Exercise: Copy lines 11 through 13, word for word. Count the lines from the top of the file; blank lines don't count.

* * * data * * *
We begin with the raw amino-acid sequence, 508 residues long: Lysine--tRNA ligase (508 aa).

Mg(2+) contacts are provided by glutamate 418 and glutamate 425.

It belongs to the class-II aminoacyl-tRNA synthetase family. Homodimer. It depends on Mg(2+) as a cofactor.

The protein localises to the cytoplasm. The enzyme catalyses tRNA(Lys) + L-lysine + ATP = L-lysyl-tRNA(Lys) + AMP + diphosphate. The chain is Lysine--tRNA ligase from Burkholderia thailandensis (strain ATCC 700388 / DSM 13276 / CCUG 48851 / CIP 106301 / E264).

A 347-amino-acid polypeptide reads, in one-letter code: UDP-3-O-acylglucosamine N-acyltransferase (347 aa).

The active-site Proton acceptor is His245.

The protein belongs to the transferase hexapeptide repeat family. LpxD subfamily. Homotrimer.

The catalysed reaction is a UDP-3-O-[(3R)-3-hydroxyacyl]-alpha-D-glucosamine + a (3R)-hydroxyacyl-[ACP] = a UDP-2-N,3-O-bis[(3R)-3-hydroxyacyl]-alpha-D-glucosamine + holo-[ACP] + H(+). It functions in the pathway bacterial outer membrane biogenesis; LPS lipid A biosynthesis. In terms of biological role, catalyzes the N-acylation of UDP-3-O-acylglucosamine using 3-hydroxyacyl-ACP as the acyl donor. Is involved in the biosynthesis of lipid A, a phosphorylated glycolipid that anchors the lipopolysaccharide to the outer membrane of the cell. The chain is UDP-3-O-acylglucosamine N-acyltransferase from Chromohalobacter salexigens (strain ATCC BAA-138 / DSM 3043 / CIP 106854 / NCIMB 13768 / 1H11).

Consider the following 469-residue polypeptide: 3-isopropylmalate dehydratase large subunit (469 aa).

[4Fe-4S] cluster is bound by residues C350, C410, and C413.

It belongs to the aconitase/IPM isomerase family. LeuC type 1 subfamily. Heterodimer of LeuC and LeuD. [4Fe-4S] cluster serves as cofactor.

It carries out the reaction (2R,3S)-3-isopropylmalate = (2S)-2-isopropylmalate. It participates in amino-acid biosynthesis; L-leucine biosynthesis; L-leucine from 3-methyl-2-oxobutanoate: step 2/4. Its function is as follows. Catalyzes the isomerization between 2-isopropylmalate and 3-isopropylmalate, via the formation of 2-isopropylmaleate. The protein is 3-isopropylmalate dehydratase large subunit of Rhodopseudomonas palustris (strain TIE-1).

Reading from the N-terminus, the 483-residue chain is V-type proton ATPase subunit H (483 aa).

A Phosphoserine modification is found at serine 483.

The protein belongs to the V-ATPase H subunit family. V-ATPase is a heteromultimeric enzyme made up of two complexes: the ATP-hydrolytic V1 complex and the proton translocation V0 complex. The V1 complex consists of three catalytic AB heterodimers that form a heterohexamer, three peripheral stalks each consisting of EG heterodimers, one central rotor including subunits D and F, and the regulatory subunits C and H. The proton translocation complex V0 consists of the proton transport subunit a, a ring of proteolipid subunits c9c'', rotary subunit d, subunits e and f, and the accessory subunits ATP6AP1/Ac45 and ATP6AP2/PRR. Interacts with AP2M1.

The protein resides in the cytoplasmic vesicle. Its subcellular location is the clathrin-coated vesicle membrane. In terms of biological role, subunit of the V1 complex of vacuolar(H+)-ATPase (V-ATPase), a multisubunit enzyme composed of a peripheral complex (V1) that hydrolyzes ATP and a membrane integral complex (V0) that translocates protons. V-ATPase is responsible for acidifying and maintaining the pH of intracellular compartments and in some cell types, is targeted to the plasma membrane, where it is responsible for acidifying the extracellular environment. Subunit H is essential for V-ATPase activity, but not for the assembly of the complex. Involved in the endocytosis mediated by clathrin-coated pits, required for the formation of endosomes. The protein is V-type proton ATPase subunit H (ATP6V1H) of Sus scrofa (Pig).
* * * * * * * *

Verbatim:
It belongs to the aconitase/IPM isomerase family. LeuC type 1 subfamily. Heterodimer of LeuC and LeuD. [4Fe-4S] cluster serves as cofactor.

It carries out the reaction (2R,3S)-3-isopropylmalate = (2S)-2-isopropylmalate. It participates in amino-acid biosynthesis; L-leucine biosynthesis; L-leucine from 3-methyl-2-oxobutanoate: step 2/4. Its function is as follows. Catalyzes the isomerization between 2-isopropylmalate and 3-isopropylmalate, via the formation of 2-isopropylmaleate. The protein is 3-isopropylmalate dehydratase large subunit of Rhodopseudomonas palustris (strain TIE-1).

Reading from the N-terminus, the 483-residue chain is V-type proton ATPase subunit H (483 aa).